Cindy stated that she couldn't remember when George told her that. Baez then went on to ask her if when she said "later", it wasn't after July 15. Cindy answered, "no".

Next, he tried to soften her testimony on cross concerning her experience with the smell of decomposition. He asked her if, after smelling the car, she still believed Caylee was alive. Baez pointed out that at that time, she made statements to that effect. He also asked her if she believed that law enforcement believed Caylee was dead. He then asked her if she meant that, by telling them that she knew the smell of death, the smell in the car was different. Cindy answered with a firm, "yes, I guess".

Compare that weak statement with, "I found my daughter’s car today and it smells like there’s been a dead body in the damn car." Which sounds stronger to you?

Baez then reminded Cindy that she wanted law enforcement to search for a live Caylee. Then, Cindy made this astounding statement:

I, I, I, still think Caylee is alive!

Baez next gets Cindy to say that she never lied to or tried to mislead law enforcement (she added the qualifier, "if I remember..."). He then asks if when she told them that this smell was different to that of her experience, she was being truthful.

The next portion of Cindy's testimony had her now backing off the identity of the smell. She indicated that since then, she had smelled other things in the car that smelled similarly.
(Were I on the jury, that answer would confuse me terribly. What in the world would Cindy, who is a clean-freak, have allowed to something to sit and rot in her car?)

Baez then reminded her of her July 29, 2009 deposition with Ms. Drane Burdick and reminded her of the statement that she had made there that she had made the infamous statement to get the police to her house faster. Baez then showed her a transcript. Cindy agreed that she had been maintaining that all along.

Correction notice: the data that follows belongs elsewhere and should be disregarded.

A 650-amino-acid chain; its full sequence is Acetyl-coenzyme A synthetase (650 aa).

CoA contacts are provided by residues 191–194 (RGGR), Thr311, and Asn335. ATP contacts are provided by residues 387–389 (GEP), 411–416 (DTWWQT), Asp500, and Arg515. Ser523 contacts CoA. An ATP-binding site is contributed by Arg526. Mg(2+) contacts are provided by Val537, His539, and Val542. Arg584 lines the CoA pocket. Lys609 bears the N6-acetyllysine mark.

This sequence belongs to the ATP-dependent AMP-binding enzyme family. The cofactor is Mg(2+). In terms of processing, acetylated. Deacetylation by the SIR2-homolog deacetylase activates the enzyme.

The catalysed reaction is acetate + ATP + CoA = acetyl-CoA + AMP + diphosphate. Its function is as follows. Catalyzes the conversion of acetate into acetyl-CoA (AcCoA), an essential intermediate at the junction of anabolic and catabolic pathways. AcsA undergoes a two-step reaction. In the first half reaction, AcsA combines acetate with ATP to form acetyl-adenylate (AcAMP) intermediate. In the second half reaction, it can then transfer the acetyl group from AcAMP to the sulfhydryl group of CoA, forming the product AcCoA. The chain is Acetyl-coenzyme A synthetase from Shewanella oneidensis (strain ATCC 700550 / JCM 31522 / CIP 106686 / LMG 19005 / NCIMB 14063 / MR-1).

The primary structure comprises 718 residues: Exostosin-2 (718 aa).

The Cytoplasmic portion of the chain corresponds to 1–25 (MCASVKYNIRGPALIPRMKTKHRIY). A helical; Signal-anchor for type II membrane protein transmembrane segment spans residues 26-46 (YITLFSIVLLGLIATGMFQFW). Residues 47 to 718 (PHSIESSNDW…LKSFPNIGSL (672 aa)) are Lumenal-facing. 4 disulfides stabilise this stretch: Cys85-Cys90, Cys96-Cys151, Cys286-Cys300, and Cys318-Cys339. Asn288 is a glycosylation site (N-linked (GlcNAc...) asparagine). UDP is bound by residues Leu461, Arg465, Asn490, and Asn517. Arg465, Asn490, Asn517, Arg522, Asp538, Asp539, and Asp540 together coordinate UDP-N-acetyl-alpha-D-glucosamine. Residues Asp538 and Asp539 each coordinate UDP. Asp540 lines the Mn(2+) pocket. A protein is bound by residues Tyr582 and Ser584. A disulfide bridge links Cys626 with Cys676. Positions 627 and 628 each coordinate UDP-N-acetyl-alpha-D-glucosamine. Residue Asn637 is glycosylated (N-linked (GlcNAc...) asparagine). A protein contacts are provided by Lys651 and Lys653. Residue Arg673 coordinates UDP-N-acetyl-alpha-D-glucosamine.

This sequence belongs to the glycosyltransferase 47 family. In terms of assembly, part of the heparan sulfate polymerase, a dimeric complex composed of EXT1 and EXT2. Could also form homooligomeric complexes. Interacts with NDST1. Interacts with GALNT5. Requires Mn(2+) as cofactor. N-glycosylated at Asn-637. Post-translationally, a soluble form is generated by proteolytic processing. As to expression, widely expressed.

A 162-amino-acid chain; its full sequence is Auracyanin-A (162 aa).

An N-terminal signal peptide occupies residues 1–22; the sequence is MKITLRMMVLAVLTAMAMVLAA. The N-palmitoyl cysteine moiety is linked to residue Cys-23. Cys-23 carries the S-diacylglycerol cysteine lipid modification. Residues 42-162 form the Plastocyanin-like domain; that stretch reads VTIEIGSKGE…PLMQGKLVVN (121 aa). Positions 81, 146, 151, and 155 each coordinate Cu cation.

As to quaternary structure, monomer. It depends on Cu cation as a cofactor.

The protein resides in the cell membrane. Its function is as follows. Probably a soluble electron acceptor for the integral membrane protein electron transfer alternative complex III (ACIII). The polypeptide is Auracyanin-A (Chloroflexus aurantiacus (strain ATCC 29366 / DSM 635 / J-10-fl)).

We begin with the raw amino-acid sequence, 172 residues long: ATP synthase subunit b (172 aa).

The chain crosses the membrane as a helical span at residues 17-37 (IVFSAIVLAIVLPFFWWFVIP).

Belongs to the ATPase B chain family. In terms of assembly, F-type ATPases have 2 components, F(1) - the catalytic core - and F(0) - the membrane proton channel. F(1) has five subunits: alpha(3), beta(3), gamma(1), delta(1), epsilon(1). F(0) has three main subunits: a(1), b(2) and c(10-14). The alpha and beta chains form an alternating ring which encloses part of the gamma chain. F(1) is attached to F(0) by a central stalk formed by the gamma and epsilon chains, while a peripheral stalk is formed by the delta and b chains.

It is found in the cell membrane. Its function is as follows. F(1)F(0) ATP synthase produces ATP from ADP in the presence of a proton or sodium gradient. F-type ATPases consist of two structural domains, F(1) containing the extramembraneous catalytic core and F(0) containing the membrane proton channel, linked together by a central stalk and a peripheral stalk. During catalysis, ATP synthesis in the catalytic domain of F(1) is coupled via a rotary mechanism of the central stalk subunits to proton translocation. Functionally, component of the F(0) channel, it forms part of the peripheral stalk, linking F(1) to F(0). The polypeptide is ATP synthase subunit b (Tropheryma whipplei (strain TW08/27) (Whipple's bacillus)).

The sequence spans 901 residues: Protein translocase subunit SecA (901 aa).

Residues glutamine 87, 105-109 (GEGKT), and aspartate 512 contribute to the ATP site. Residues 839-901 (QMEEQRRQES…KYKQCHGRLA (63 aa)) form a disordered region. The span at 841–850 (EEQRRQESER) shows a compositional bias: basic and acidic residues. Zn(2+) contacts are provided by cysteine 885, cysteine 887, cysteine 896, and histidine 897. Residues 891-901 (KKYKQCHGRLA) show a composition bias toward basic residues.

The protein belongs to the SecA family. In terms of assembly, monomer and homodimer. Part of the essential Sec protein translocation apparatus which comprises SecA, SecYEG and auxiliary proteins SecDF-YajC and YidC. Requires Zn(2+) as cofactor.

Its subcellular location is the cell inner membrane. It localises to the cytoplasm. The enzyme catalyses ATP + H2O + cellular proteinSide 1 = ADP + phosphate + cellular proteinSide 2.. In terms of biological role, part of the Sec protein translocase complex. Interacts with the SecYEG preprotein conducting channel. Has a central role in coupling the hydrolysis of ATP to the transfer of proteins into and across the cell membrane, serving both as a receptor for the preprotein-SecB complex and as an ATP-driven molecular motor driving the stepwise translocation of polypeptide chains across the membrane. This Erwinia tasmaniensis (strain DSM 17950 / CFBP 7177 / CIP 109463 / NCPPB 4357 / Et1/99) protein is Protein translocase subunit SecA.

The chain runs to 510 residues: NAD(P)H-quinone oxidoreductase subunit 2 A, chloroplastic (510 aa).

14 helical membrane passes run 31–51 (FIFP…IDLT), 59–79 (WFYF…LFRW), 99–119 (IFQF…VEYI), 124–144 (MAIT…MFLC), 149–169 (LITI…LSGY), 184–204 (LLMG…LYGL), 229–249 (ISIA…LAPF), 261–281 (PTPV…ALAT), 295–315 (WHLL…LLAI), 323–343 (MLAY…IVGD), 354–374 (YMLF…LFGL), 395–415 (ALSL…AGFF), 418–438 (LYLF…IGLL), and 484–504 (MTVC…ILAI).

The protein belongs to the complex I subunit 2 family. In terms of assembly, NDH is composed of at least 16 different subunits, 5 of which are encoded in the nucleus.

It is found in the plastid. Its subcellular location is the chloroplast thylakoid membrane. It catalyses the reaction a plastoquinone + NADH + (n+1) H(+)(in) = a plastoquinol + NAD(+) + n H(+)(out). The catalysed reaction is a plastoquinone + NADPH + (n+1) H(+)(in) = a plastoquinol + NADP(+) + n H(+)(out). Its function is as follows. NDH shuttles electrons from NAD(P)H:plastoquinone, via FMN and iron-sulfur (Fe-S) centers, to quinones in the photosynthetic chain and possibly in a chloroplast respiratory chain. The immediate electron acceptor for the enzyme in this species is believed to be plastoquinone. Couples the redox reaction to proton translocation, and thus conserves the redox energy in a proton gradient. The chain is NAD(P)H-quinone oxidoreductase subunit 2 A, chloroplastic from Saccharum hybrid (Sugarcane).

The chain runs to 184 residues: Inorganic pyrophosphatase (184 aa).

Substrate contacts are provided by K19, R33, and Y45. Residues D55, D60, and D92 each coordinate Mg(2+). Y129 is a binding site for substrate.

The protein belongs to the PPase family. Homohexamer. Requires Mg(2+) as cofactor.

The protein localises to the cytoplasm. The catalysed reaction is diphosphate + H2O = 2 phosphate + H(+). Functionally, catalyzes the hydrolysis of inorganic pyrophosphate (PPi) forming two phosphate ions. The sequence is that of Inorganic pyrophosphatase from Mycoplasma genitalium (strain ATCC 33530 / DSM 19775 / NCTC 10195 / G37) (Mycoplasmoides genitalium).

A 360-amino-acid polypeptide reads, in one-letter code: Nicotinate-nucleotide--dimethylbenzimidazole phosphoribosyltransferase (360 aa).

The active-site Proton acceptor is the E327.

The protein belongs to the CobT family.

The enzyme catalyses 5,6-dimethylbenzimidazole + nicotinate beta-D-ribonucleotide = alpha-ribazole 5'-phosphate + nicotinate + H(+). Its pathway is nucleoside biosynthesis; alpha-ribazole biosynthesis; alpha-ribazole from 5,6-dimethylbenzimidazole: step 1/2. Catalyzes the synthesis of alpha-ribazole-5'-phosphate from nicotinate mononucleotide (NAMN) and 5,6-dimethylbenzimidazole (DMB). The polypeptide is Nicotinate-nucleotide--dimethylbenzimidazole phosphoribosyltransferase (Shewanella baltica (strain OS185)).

The interesting thing here is that both what she said to Linda Drane Burdick and Jose Baez were both true. She said those lines to get the police out there, but, according to what she said earlier, she could have subconsciously made the connection.

Baez then reminded Cindy of the items that belonged to Caylee that were in the car. He asked if those items of hers being there and Caylee NOT being there was what she meant when she made the call. Cindy said that it was "more so related to the items in the car".

Ok, then why didn't she tell the 911 dispatcher that the child's belonging were in the car and the child wasn't there? Why mention the odor and not the belongings?

I have editorialized quite a bit here. After following the case since July 16, 2008 and reading so many interviews, I do have some strong opinions! One element of Cindy's testimony which gave me a very hard time was the fact that she almost always agreed with both the defense and the prosecution, making it difficult to figure out what was going on. My friends all agreed with me on that.

At that point, Baez completed his cross examination and she left the stand. As Deborah Polisano had not arrived, the State put Lee Anthony on the stand.